Few players in international football can speak so eloquently or knowledgeably about the state of the game as Clarence Seedorf. Four times a UEFA Champions League winner, with three different clubs, the AC Milan midfielder is also a champion of social justice away from the pitch.
Here he speaks exclusively to FIFA.com about his enduring love of the beautiful game, what he would do to improve football, and about his latest endeavours to make a difference away from the pitch.
FIFA.com: Are you pleased that the 2010 FIFA World Cup will be staged in Africa for the first time?
Clarence Seedorf: I'm very excited by it. It's a dream come true. So many special people have been involved in making this happen - but one man more than any other, Nelson Mandela. To go to South Africa and be involved will be an honour for me.
Do you hope to participate on the pitch?
If I can get back into the Dutch team, it will be even more exciting for me. It's not happening at the moment, but I'm confident it remains a possibility. I'm doing well and I'm available. I don't know Bert van Marjwik (Netherlands coach), but that is maybe a positive thing as it's a chance to start fresh.
Tell us about your involvement with the Nelson Mandela foundation.
I'm working very closely with them on a project called the Champions Playground which should be ready in 2010 just before or after the World Cup. Hopefully Nelson Mandela will be there to open it. Working together with the Western Cape University and the Catholic University in Milan, we've created an educational model for a multipurpose playground. The idea is that it will be not just for young kids, but will involve the community as a whole. South Africa is the starting point but we want to then recreate similar projects in other parts of Africa.
I helped set up a similar venture in Holland, in my home town Almere, together with my former school. It has been active for three years now and has come to be regarded as one of the best playgrounds around. Within three months after it opened, crime levels fell by 30 per cent.
You place a big emphasis on social responsibility. Do you think that your fellow professionals do enough to help those less privileged?
Generally, I'd like to see more people in the world being an inspiration for others, and stretching out a hand to help others who are in need. Being a role model I will always do that, and I will challenge others to take up their responsibilities. Football is the biggest sport in the world, so with that comes a lot of responsibility. We have to show, not just by our words, but by our deeds, that life is about giving to others.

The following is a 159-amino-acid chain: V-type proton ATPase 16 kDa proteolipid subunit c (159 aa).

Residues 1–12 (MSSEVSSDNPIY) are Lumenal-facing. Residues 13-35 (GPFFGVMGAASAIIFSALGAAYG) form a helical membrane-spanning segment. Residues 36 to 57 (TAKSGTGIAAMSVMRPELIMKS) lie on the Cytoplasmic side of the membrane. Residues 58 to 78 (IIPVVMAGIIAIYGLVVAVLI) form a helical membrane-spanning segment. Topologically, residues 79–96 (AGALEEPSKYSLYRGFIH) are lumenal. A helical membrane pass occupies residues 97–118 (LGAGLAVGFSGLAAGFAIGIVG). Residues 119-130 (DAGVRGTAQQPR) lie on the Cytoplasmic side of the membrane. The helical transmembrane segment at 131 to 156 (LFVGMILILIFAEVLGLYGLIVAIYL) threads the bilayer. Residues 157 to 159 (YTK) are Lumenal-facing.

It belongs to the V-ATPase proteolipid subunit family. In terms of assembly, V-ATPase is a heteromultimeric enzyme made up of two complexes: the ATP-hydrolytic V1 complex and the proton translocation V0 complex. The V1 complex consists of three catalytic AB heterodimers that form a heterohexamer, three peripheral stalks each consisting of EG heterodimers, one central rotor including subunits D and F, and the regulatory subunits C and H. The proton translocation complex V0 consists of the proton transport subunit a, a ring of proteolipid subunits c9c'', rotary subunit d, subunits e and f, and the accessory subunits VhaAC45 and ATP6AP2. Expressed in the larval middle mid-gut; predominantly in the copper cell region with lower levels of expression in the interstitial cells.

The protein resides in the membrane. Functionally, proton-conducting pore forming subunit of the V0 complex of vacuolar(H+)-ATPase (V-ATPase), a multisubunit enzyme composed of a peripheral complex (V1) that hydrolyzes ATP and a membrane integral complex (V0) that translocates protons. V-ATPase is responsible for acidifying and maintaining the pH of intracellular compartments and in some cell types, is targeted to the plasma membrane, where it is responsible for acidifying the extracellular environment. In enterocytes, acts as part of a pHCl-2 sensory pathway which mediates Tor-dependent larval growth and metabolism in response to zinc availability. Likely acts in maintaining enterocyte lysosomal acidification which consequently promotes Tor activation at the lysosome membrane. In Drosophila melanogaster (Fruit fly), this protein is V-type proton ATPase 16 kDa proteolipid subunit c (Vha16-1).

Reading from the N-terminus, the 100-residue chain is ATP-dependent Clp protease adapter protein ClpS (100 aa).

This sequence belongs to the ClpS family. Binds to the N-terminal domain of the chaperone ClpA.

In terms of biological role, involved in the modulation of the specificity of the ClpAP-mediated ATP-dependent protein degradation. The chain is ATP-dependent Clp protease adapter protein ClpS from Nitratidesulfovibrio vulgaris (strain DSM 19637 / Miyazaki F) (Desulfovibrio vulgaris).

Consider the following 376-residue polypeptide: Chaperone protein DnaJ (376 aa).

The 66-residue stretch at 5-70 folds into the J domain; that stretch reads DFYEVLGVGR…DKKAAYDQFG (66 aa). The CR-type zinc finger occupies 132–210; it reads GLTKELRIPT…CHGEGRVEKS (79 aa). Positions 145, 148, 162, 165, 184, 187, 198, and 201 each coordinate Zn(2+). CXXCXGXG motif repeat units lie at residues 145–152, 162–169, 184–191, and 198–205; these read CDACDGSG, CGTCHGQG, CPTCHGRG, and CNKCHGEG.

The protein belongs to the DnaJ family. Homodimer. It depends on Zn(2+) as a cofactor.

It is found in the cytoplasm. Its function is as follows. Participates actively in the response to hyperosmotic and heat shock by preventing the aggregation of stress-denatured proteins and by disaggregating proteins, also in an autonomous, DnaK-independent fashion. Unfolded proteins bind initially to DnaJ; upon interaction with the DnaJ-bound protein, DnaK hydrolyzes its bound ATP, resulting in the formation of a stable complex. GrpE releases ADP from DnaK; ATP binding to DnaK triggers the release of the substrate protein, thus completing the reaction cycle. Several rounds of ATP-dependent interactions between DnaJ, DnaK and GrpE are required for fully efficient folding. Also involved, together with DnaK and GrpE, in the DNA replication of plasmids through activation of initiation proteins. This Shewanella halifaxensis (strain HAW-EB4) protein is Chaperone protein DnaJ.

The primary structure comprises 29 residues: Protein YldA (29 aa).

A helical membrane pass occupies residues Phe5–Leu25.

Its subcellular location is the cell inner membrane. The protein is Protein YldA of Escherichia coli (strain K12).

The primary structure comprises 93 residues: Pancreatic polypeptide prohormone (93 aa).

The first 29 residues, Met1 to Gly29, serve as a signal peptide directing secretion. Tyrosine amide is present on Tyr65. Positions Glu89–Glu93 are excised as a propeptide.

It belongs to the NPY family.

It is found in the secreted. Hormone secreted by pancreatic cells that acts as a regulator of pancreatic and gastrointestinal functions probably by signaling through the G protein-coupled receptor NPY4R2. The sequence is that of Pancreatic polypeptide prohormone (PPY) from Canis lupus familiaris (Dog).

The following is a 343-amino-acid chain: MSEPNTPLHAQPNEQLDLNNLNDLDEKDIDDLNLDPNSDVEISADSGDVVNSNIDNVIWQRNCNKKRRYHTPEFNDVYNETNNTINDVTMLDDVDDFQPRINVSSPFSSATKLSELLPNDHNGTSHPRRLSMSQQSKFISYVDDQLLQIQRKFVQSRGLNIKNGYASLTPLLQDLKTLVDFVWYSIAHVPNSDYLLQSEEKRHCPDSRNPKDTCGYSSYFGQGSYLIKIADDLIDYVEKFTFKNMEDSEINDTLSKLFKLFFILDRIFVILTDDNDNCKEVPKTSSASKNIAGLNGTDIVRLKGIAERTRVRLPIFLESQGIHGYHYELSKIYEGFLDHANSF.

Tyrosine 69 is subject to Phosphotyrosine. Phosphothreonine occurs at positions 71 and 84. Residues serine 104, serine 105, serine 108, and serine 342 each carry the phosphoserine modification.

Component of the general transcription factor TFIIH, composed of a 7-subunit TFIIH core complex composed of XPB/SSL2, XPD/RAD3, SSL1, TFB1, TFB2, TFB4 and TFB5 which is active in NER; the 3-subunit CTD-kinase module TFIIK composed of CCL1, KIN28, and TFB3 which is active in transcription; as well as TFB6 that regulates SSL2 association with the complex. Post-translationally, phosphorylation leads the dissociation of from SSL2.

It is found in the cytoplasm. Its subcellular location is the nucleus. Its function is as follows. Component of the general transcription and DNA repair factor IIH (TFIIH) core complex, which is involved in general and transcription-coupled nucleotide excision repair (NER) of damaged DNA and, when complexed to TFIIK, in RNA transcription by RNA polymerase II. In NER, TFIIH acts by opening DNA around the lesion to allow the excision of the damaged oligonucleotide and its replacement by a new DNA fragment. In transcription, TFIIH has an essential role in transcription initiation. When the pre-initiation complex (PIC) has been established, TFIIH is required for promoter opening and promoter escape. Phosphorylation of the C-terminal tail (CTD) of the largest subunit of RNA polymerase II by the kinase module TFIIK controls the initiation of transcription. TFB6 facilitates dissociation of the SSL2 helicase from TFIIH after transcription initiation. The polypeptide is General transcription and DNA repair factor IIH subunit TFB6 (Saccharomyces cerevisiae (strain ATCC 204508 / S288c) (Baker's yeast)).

You are also very committed to projects in Suriname, the country of your birth. Tell us about those.
I'm involved in various projects there, with more to come. Hopefully, like Trinidad & Tobago and Jamaica, Suriname can reach the World Cup, maybe in 2014, or 2018. That is something that could change the dreams and hopes of the people. Suriname has the talent. I don't know how strong they can be, but there is talent there to be developed. From a commercial point of view, football could help put Suriname on the world map. That's something I've always dreamed of and I hope it can be achieved through our initiatives.
After over a decade as a professional, do you still enjoy the daily involvement in the game?
I enjoy it more than I did 10 years ago. I feel the same passion that I feel every day. In fact I feel better every year. While I feel like this and I still feel I can improve my game nothing can stop me.
Of all the coaches that you have worked with over the years, who has been the biggest influence on you?
I've had so many coaches, and they've all had an influence. Louis Van Gaal gave me my debut [for Ajax] at 16, so showed a lot of trust in me. At Sampdoria, Sven-Goran Eriksson gave me some good lessons - life lessons more than football lessons - he showed me what you need to do to survive outside the comfort zone. Fabio Capello gave me confidence and taught me the importance of structure.
Marcelo Lippi helped me develop my creative impulse. Then at Milan all these things came together under someone who wanted the full package, all the things I'd learnt previously. At Ajax, Sampdoria and Madrid I was still very young. Carlo Ancelotti made the most of my technical abilities, my full potential. Most of all he recognised my best position - playing in a central role behind the forwards. Thanks to that I scored 10 goals a season for 2-3 seasons. That was four more than I normally scored. Changing position had a lot to do with it. Ancelotti and Milan came along at the right time in my career.